Two weeks ago, a former Raffles Girls' School (RGS) student filed a suit naming RGS as a defendant. The student, who has since switched to a school in the UK, claimed she was bullied at RGS. Does bullying happen more often in top schools?
Adrian (not his real name) was in a top secondary school and in one of the top classes in the science stream.
It was a major achievement but he never enjoyed it - his time in school was marred by endless bullying.
The 21-year-old, who is waiting to enter university, says he drew flak for topping his class in humanities subjects like literature and social studies while performing poorly in the science subjects.
His classmates began to tease him.
Adrian says: "The taunts began with requests to score less in the humanities, followed by calling me out as a failure in the science stream."
They isolated him in class and avoided him during recess and breaks between lessons.
He eventually joined a prestigious humanities scholarship programme in a junior college which was almost exclusively made up of students who were from the programme's feeder school.
The bullying started again.
"I found myself in an unusual position where my new class dismissed me as a product of the science stream but my old classmates felt intimidated by my new position.
"Neither group wanted to hang out with me.
"There were some exceptions but overall, I experienced a sense of exclusion," says Adrian.
Just like in secondary school, his junior college classmates avoided him during breaks. They would also not sit with him during lessons.
While not fitting into the academic archetype was one reason for the isolation, he admits that his acting strangely may have caused others to avoid him.
His classmate in junior college, one of the fewer than five friends Adrian has and who does not want to be identified, says: "It's difficult to connect with him because we seem to be on different wavelengths.
"And sometimes, he may mistake friendliness and cordiality for closeness and make really awkward remarks that don't sit well with everyone else."
Adrian was not the only one in a top school to experience bullying.
The competitive environment in these schools means bullying can have an added dimension.
Some high-achieving students may incite the jealousy of others but often under-performing students are ostracised, says Dr Lim Boon Leng, a psychiatrist from Gleneagles Hospital.
Does it happen more often in top schools?
"Bullying can occur in any school and I cannot say that the frequency is higher in top schools.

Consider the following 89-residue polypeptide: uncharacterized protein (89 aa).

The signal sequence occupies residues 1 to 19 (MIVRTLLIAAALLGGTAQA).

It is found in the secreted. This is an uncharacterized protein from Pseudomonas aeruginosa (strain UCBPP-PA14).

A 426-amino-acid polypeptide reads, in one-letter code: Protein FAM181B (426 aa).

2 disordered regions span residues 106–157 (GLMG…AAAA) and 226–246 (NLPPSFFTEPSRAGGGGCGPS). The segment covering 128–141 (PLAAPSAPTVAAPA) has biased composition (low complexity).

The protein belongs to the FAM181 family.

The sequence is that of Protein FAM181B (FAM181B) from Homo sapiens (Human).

"However, in a top school, kids may have a stronger sense of, and may bond through, elitism.
"As such, they may ostracise or bully others they deem unworthy," says Dr Lim.
The impact of bullying can be significant.
Mr Daniel Koh, a psychologist with Insights Mind Centre, says: "In a top school, being in a certain social group, being recognised or being seen to have certain qualities is important. If you are being isolated, it may be more damaging."
But bullying in top schools is not restricted to Singapore.
In 2009, an elite private school in Australia, Ascham School, was hit with a cyber-bullying case that saw two students pulled out of the school.
The bullies had posted personal and malicious information about their classmates on social networking site Myspace.
A former student, who claimed to have been a victim of cyber-bullying at the school, accused it of having a bullying culture.
She said that a number of students had left the school because of cyber-bullying.
Some types of bullying victims
Ming (not his real name) was also from a top school and says he was bullied because he was overweight and exempted from the National Physical Fitness Assessment test.
Physical differences manifest themselves in ways that are hard to disguise. Ming could not hide his size.
He says of his bullying: "Pettiness and childishness are a thing wherever you go, regardless of whether it's a top school or not."
His friend and former classmate, who does not want to be named, stood up for him when he was bullied.
He says: "While it's true that Ming was different, it's not a good reason to pick on him. The bullies sometimes went too far."
They pinched, grabbed and poked Ming, especially in the stomach region.